The Maya today number about six million people, making them the largest single block of indigenous peoples north of Peru. Some of the largest Maya groups are found in Mexico, the most important of these being the Yucatecs (300,000), the Tzotzil (120,000) and the Tzeltal (80,000). The Yucatecs live on the warm and tropical Yucatán Peninsula, and the Tzotzil and Tzeltal live in the highlands of Chiapas. Other large Maya groups include the Quiché and Cakchiquel Maya of Guatemala, the Chontal and Chol Maya of Mexico, and the Kekchi Maya of Belize. Each of the 31 Maya groups throughout Central America speaks a different, mutually unintelligible language, although all belong to the Mayan language family.
In spite of modernization and intermarriage between the indigenous population and Spanish immigrants, many Maya communities have succeeded in preserving their identity and their ways. This is partly because, throughout their history, the Maya have been confined to a single unbroken area including parts of southern Mexico, Guatemala, Belize, and the western edges of Honduras and El Salvador.
Among the most fragile of the Maya groups today is the Lacandón of the Chiapas rain forest. The Lacandón are a small group - numbering only 200 in the early 1980s - and have attracted great interest among researchers. This is partly because the Lacandón have never been Christianized, and are believed to practise a variant of the ancient Maya religion. The Lacandón are, however, under intense pressure from the modern world. In the 1950s, the Lacandón were still hunting with bow and arrow. Since that time, their forest home has been opened up to travellers and tourists, and the Lacandón often travel outside the forest to sell their handicrafts. There is great concern that the Lacandón way of life will not survive long into the next century.
The Maya face greater challenges, however, than those presented by tourism. Maya regions have also been subjected to intense political upheaval in recent decades, with significant loss of life and economic devastation. While many Maya have been killed during civil wars, others from countries such as Guatemala have been forced to flee their homes and seek refuge in countries such as Mexico, the United States, and Canada. Human-rights groups are calling for an end to these injustices and governments are working to find lasting solutions to the problems of discrimination and cultural genocide.
The Maya also face problems of their own creation, particularly in areas like Guatemala's Petén region, which contains the largest expanse of forest left in Central America. In the Petén, the tropical rain forest is being felled at an alarming rate to make way for corn fields. The population of the Petén has skyrocketed from 15,000 in 1950 to more than 300,000 today. More settlers arrive from southern Guatemala all the time, placing enormous pressure on available natural resources. A study by NASA and the National Geographic Society discovered that in the four-year period between 1988 and 1992 alone, 1,130 acres of forest had been felled by individual farmers. The problem became so grave that in 1990 Guatemala set aside 40 per cent of the Petén as the Maya Biosphere Reserve.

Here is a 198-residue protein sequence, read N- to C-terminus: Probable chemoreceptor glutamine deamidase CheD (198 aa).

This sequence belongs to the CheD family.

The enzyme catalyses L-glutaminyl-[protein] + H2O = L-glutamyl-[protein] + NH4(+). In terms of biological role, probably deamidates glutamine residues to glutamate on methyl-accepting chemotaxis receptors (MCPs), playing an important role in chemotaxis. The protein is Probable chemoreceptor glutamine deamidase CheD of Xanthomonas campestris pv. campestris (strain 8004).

As the forest disappears, so do its treasures.
vanishes, ancient Maya sites are exposed to looters, and whole chapters in
human and natural history are erased or threatened. Workers with
government-sanctioned environmental groups such as Guatemala's National
Council of Protected Areas also face constant death threats and the
burning of guard posts by loggers and others who stand to profit from
the destruction of the forests.
The Maya have faced formidable challenges, some of which continue today.
Some ethnologists even doubt the ability of Maya culture to survive the
onslaughts of the modern world. However, a look at the traits which
have kept the Maya culturally and physically viable to date - their hold
on the land, devotion to their communities, and a deeply held system of
belief - offer some hope.
The Maya have managed to maintain many of the old ways in agriculture
and trade. Like their ancestors, most Maya households engage in
farming and many produce crafts, such as woven
textiles, for sale in markets. Unlike their pre-Conquest ancestors,
however, many of the men must also leave their villages for the lowlands
where they work part of the year on coffee and cotton plantations.
The ancient Maya calendar has also survived remarkably well. In the Maya highlands, many communities still have shaman-priests or "day-keepers", whose job it is to keep track of the round of days according to the Maya calendar, and to conduct traditional rituals for individuals and the larger community.
Maya intellectuals have also begun to realize that diverse Maya language groups must band together if their culture and languages are to survive. Most heartening of all to some observers, Maya populations are actually increasing rather than dwindling in numbers, and some believe that the Maya's heightened awareness of their strength as one people with a glorious past and an ability to adapt may help them survive for centuries to come.
For further information see also:
Mexico: The New Land of Opportunity, by Lee Thurburn,
chapter 2: "An Introduction to Modern Ethnic Groups"
The Modern Maya of Todo Santos Cuchumatanes, Guatemala
by Lee Urbanski
IXCHEL A Women's Development Center
A Mayan Struggle: Photographs of the Mayan Indians of Guatemala
by Vince Heptig